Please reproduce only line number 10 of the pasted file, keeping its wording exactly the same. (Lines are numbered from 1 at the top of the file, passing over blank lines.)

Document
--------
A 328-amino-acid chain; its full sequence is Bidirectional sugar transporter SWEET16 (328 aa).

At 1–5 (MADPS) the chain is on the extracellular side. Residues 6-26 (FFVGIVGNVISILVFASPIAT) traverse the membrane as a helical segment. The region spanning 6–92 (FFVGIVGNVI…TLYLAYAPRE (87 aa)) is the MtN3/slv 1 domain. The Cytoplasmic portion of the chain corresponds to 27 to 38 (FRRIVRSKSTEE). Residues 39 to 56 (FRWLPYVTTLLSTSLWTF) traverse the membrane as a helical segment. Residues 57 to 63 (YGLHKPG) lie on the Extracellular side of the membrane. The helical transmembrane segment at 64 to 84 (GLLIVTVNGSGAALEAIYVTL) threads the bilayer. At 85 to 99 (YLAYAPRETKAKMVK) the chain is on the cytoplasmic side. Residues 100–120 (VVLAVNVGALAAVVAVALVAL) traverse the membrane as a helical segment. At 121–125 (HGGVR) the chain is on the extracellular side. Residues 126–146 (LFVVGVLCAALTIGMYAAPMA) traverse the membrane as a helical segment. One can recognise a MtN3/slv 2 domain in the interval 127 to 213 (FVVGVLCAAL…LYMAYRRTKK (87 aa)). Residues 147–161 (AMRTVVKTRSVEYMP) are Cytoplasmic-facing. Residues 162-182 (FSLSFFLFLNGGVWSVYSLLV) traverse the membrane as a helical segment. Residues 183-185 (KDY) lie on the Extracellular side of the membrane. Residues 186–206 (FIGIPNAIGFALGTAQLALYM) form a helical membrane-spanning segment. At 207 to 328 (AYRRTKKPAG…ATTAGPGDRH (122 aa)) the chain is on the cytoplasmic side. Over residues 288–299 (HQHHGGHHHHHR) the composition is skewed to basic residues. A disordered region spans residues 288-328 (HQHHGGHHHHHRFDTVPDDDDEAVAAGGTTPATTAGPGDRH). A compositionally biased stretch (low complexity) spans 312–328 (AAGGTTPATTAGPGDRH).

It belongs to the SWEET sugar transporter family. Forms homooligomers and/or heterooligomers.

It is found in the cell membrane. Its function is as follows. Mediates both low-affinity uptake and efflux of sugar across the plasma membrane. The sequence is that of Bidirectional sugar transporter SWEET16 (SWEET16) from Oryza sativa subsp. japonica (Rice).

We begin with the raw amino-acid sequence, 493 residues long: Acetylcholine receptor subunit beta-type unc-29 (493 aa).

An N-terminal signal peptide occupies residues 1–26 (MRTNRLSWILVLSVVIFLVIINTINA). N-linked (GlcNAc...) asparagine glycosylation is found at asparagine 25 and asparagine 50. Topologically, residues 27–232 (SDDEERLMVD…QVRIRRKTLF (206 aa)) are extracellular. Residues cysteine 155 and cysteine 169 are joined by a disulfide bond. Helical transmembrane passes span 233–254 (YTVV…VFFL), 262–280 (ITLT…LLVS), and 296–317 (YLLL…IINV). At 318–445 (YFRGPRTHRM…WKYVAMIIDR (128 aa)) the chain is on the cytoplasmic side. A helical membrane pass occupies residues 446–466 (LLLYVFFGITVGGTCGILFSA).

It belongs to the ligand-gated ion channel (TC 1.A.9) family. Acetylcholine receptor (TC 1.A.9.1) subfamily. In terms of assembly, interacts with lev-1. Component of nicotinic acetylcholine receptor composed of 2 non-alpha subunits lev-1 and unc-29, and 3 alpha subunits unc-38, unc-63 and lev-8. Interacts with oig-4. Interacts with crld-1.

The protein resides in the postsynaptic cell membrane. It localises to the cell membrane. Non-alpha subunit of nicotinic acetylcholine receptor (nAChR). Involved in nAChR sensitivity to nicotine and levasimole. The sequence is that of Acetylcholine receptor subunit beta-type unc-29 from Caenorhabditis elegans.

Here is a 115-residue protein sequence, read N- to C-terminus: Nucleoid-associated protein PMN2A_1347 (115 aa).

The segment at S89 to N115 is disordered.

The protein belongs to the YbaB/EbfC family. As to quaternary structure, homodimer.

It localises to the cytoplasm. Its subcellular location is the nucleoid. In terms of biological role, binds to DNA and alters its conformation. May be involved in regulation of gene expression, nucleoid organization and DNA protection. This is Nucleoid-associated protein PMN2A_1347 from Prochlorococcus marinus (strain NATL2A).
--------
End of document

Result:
The segment at S89 to N115 is disordered.